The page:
While writing up how SD cards work, and reading files using FAT16, we’ve also been developing our little audio board a bit further. We got as far as playing audio files from our SD card and fitting them to the alarm clocks for a tester project the other day.

We’ve now taken the project one stage further, and introduced serial/uart support.
So rather than play a file immediately, you can send serial commands to the audio board.

  • # – send back a list of all files found in the root directory
  • | – pause playback
  • > – resume playback 
  • – half current volume (max four times)
  • / – double current volume (to max)

At any time you can send in a filename over serial.
If the filename is in the format xxxxx.yyy (where xxx is any string up to 8 characters and .yyy is a full stop followed by a three-character extension) the chip will search the root directory for a file with the same filename and extension.

If a file is found, it begins playing immediately.
If the chip is in the middle of playing a wav, the current wav file is stopped, the current sector is closed, and the chip plays the new sound from the start.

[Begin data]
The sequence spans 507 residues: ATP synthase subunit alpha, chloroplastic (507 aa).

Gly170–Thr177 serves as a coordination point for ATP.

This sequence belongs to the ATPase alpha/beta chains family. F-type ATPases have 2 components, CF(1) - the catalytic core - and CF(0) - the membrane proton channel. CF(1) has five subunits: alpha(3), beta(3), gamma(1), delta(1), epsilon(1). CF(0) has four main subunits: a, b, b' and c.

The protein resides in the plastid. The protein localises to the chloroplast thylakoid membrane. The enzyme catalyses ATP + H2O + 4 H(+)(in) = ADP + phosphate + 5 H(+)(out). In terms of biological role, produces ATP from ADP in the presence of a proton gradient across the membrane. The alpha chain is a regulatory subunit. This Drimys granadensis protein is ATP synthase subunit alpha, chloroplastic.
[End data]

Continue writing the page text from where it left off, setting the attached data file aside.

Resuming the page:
Note – our video is blurry (again) thanks to wonderful camera-phone technology! And trying to hold the speaker in one hand, the phone in the other, and typing at the same time 😉

The PWM carrier signal generates a hum which is much more noticeable in the video than in real life, but in a future revision, we’ll look to remove this using a low-pass filter or capacitor across the speaker terminals.
At present we’re playing raw (headerless) PCM wav files.
The frequency is hard-coded to 22khz and all sounds are played in mono at 8-bit. This requires the sounds to be prepared before copying them to the SD card. A future revision will be able to play different types of wav files, but for now, we’ve a single-chip, low-cost, low component-count audio player board which works with all SD cards we’ve tried it with!